Twenty-four-year-old Alex Edmondson made his name on the boards before making history at London 2012 when he and his sister, Annette Edmondson, became the first brother and sister to represent Australia in cycling at the same Olympics.
The multiple world and national champion track cyclist won the U23 Tour of Flanders in 2015 before taking the 2018 national road title in style this January.
Speaking at the Mitchelton-Scott training camp near Almeria in southern Spain, Edmondson talked about growing up abroad, winning in plimsolls on a borrowed bike in his first ever race, and riding alongside “sixty-year-old” Mat Hayman.
Rouleur: At what point did you know you’d won the Nationals?
Alex Edmondson: It wasn’t until about 50 metres from the line when I looked over my shoulders for the last time and saw that the pack was still behind. If it came down to a bunch kick we’d agreed to work for Caleb Ewan. But I saw the [winning] move, marked it, and luckily held on by one second.
It was very touch and go. I had the team telling me to do one thing – and obviously I wanted to win and do my best – but I was also in the break with one of my best mates [Chris Harper] who lives just a kilometre away from me in Adelaide, so I knew how much he wanted it. In training me and Chris always imagined what it would be like to be riding into Buninyong in that same situation. Then all of a sudden it happened. It didn’t hit home until about a week later.
By which time your sister Annette had got in on the act…
Yeah, I think it was about 48 hours later: she won the first stage of the Tour Down Under [for Wiggle High5]. It’s been really special for our family. She said how much she was motivated by me doing what I did. We’ve always been competitive and wanting to outdo each other, but we’re there to support each other and get the best results for each other as well.
Read: Anti-Social Media – Twitter addiction and high anxiety in the peloton
Was it your sister who got you into cycling?
I got into downhill mountain biking because of our brother who’s four years older than me and two years older than my sister. Nettie got into track cycling through the talent identification programme at the South Australian Sports Institute. I listened to her and had my first turn on the track, then the following year, when I was 11, I got on the same programme.
I remember winning my first novice race on a borrowed bike, riding with sand shoes on the pedals. I also won AUS$100. In downhill you only won medals, but here I had $100, so I went, ‘Nah, this is it. I’m a road cyclist now.’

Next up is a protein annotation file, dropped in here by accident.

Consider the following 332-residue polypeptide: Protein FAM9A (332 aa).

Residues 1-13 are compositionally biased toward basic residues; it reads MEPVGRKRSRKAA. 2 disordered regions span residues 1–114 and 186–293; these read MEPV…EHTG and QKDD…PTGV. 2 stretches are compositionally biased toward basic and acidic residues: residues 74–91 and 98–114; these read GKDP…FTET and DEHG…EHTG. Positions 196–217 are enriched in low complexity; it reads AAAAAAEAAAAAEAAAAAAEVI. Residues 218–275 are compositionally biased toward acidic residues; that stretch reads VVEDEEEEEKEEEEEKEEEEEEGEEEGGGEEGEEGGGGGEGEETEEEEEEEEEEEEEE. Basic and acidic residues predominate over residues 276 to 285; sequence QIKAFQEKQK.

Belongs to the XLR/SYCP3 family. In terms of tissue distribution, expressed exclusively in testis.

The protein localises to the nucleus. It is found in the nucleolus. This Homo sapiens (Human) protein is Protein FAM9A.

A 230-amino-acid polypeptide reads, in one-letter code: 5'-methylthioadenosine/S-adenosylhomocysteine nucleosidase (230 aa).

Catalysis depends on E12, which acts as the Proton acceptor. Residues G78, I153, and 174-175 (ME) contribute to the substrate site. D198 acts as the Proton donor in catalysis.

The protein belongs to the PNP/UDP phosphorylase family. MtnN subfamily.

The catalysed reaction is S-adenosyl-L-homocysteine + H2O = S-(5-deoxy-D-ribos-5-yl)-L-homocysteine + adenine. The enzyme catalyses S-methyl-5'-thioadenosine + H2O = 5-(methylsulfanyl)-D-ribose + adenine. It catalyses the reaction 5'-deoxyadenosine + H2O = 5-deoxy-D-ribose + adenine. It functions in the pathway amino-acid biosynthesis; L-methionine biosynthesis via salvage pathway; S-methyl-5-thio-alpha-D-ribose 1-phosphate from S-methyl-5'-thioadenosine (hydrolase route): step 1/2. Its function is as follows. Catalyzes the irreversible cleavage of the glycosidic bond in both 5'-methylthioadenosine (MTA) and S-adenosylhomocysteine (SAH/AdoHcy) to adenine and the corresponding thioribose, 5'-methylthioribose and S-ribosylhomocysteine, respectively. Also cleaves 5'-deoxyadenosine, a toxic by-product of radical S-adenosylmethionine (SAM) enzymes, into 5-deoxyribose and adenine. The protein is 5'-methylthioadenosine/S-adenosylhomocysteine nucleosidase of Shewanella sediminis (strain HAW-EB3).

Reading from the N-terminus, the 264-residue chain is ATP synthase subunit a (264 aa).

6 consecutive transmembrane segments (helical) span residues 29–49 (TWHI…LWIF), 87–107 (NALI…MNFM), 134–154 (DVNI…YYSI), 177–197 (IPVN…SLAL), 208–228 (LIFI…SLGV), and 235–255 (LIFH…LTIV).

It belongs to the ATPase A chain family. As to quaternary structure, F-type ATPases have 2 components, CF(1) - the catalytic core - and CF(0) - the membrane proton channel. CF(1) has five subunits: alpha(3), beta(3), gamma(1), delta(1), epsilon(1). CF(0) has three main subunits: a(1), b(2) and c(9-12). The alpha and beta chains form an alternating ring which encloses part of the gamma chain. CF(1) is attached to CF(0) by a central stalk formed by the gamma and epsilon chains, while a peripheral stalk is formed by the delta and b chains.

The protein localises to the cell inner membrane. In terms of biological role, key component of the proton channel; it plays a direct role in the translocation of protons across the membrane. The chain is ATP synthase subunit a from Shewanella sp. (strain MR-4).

How much of an inspiration to you is your sister?
She’s always tried to give back and support the less fortunate. It was such an eye-opener when we went to the Rio Olympics because when she was 12 years old, all she wanted for her birthday and Christmas was for mum and dad to let her sponsor a [Brazilian] child. She was already thinking outside the square. At the Olympics we ended up flying to Salvador and went and visited the village of the girl she’s been sponsoring for 10 years. I was absolutely gobsmacked with the impact she was able to have for the girl and her school. Off the bike my sister does an awful lot with charities, which I find inspirational.
Read: Kasia Niewiadoma, the role model who can transform women’s cycling
Is it true Annette speaks Indonesian?
Yeah. Mum and dad both travelled around for work and we lived in Malaysia, Holland and Oman. When we were at school in Malaysia we learned Indonesian or Japanese because they were the closest countries. I did a couple of semesters so can speak a little, but my sister is fully fluent. She’s also worked in an orphanage in Indonesia and reached a point when she was thinking in Indonesian.
Has the family connection helped you during your career?
The hype and pressure of the Olympics can come down on you like a tonne of bricks, so it’s special to have a sister there who was at the same kind of level. Most people have to Skype their family, but if there’s something going wrong, I could just walk down the corridor and my sister was there. Our parents always said, ‘Find something you love, then chase it and don’t give up’. That’s what we’ve been doing.
Read: Mark Cavendish dreams of running his own team
What are your personal targets for the season?
I’ve always wanted to target the Classics and I was able to tick off the U23 Tour of Flanders, which was such an amazing feeling. The main thing for me this year is to get as much experience from the team as I can. This is my third year with Mitchelton-Scott but it seems like I haven’t spent a hell of a lot of time on the road because of my track commitments.
I want to be able to be a sponge and soak up as many tips from the guys as I can, and if the opportunity arises, then hopefully I’ll seize it with both hands. We’ve got a really strong team this year with a lot of expectation. We can go to a lot of races knowing that we can win. We’ve started off with a great start to the year so hopefully we keep the ball rolling.
Who do you look up to in the team?
It’s really exciting to have someone like Matteo Trentin with his experience and capabilities. But obviously you can’t take anything away from Matty Hayman, who seems like he’s been here forever -which he has. He always says every year is his last, but he’ll be around here till he’s 60 – which is probably only next year! His Roubaix win was so special for the whole team. We’re not just team-mates here – we’re mates. That’s why it’s so special to be a part of Mitchelton-Scott. It feels like a family. We’re here for work, but to have fun as well.
The post Alex Edmondson: “I remember winning my first novice race on a borrowed bike, riding with sand shoes” appeared first on The world's finest cycling magazine.